Incidentally, here and there Unknown Man No. 89 reminded me of another 1970s-set urban crime drama: George Pelecanos's What It Was, in particular that novel's Red Fury, who's akin to Virgil Royal... except that Pelecanos's book was published in 2012. I'd be interested to find out if Pelecanos was influenced by Leonard's novel at all. (UPDATE: Book Glutton has since pointed out in the comments below that in Pelecanos's 2011 novel The Cut, Spero's brother Leo teaches Unknown Man No. 89 to his students – which, given that I reviewed The Cut last year, I really should have remembered... but at least it answers that question. Thanks, BG!) But anyway: Unknown Man No. 89 may not be the best known of Elmore Leonard's books, but it's a bloody good one. I wouldn't be at all surprised if, like The Big Bounce did last year, it wound up in my "best of" list come the end of 2013.

Tuesday 15 January 2013

Parker Progress Report: Flashfire (2000, Parker #18, Basis for the 2013 Parker Movie) by Richard Stark, alias Donald E. Westlake

NB: A version of this post also appears on The Violent World of Parker.

With Backflash (1998), the second entry in the second run of Donald E. "Richard Stark" Westlake's series of books starring coldblooded career criminal Parker, Westlake was firmly back in the Parker groove. It was a classic Parker heist tale: an intriguing target (a casino riverboat); a familiar crew; and a bloody aftermath. But there's another type of Parker tale, one where the heist, if there even is one, isn't the focus of the book; where Parker's on the back foot, foiled at every turn, scrabbling to retrieve what he can from a foul-up: books like The Seventh, The Sour Lemon Score, Plunder Squad, and even, going right back to the beginning, Parker's debut, The Hunter (1962), which opens with Parker double-crossed and penniless. And joining these, the third entry in the second block of Parkers: Parker #19, Flashfire (2000).

Flashfire has something else in common with The Hunter, too, in that we get to see Parker commit the kinds of crimes he prefers to avoid: small scores, taken down by himself, with the bare minimum of planning. Having been double-crossed (yet again) at the start of the novel, Parker finds himself in the position of needing to build up funds in order to get back at the heisters who've crossed him (and unwisely left him alive). And so he embarks on a trek across the States from Indiana to Florida – where his erstwhile compatriots are planning a jewelry heist – on the way robbing a gun shop, a check-cashing store, a drug-dealing operation, a movie theatre and a bunch of houses.

This is Parker in the raw: stripped of cohorts, brutally efficient, driven by the same two interlinked aims as in The Hunter: revenge, and getting what he's owed. In the Parker series as a whole, it's the big, flashy take-downs that tend to remain in the memory – a football game; an entire town; an entire island – but in their relatively quiet way, these short episodes are as good as anything else Westlake wrote for the Parkers: clipped, economical, the crimes all the more believable for their simplicity.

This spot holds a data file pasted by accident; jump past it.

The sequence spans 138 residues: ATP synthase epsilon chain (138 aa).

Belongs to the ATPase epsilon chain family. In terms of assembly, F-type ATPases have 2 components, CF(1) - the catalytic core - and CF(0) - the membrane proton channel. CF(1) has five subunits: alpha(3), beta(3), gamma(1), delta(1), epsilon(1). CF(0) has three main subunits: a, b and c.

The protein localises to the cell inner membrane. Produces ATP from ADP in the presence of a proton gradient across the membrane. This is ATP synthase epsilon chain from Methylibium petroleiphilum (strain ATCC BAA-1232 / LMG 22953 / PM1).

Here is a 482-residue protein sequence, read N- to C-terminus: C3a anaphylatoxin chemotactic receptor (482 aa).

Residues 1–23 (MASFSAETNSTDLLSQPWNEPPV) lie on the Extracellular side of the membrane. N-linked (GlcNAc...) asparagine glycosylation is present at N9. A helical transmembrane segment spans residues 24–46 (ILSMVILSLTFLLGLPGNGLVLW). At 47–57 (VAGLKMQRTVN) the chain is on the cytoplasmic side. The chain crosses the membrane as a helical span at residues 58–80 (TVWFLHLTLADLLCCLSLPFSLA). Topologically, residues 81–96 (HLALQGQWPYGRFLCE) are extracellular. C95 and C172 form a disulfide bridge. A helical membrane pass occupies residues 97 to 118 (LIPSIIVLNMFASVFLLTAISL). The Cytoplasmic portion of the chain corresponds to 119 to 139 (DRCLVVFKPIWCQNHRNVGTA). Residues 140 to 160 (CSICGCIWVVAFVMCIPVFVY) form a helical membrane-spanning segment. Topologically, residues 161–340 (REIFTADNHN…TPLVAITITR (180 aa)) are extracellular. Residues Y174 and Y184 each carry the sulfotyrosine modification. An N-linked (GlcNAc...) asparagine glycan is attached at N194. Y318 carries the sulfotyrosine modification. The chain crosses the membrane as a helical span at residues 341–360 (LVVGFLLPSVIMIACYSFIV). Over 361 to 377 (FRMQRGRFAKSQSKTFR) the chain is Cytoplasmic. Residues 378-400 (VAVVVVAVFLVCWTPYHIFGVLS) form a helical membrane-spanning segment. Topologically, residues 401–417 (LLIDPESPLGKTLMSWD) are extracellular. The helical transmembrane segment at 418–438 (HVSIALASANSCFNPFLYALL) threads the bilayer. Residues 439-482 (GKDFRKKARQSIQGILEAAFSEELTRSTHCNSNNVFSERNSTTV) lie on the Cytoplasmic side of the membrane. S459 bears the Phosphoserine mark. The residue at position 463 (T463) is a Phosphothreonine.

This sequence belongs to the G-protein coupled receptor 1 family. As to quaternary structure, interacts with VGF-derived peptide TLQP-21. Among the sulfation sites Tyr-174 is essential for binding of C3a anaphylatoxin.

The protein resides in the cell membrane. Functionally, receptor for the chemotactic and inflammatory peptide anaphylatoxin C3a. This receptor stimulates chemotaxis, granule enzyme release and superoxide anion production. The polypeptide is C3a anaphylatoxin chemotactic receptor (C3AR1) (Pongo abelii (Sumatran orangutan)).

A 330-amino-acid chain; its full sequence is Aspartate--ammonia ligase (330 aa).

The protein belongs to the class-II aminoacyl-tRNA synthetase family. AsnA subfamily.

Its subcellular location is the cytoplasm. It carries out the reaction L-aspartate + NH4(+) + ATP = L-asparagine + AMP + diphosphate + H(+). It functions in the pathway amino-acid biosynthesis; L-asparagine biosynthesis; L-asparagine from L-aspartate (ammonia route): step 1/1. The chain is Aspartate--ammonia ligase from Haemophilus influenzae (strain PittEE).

The irony is that while Parker carries off his crime spree successfully, he comes a cropper when attempting to secure new false ID, through sheer bad luck getting caught up in the middle of a bloody encounter that will ultimately see him shot and left for dead in the Everglades. That his salvation comes in the unlikely shape of a forty-year old estate agent named Lesley is just one of many surprising aspects of a book which confounds expectations at every turn.

It probably speaks to something troubling in my character that it's these kinds of frustrating, erratic, oddly misshapen Parkers that I enjoy the most. They appeal to me in the same way that Elmore Leonard's work does: they're possessed of an understanding that it doesn't matter how smart, tough and proficient you are, like anyone else you can still take a wrong turn and wind up in a cul-de-sac – or, in Parker's case in Flashfire, a hospital bed. Time and again in Flashfire the signs point one way only to lead to somewhere unexpected, right down to the final confrontation with the men who crossed Parker, which sees him effectively sidelined. I suspect that Flashfire's idiosyncratic tendencies – plot strands derailed by the unforeseen and happenstance, violent scenes where the protagonist ends up being almost a bystander, tension pumped up only to be deflated at the last moment – is why the novel is less well liked than others in the second run of Parkers, but for me, perversely I guess, it makes it a more compelling book.

Of course, quite what the makers of Parker, the Jason Statham-starring movie adaptation of Flashfire, due in US cinemas on 25 January, will make of all this remains to be seen (and will seemingly remain that way for me until March, as the film isn't out in the UK until then). I suppose it's unreasonable to expect a Hollywood production that's potentially the first instalment in a new franchise to take quite so many chances with narrative as the nineteenth novel in a series... but I live in hope.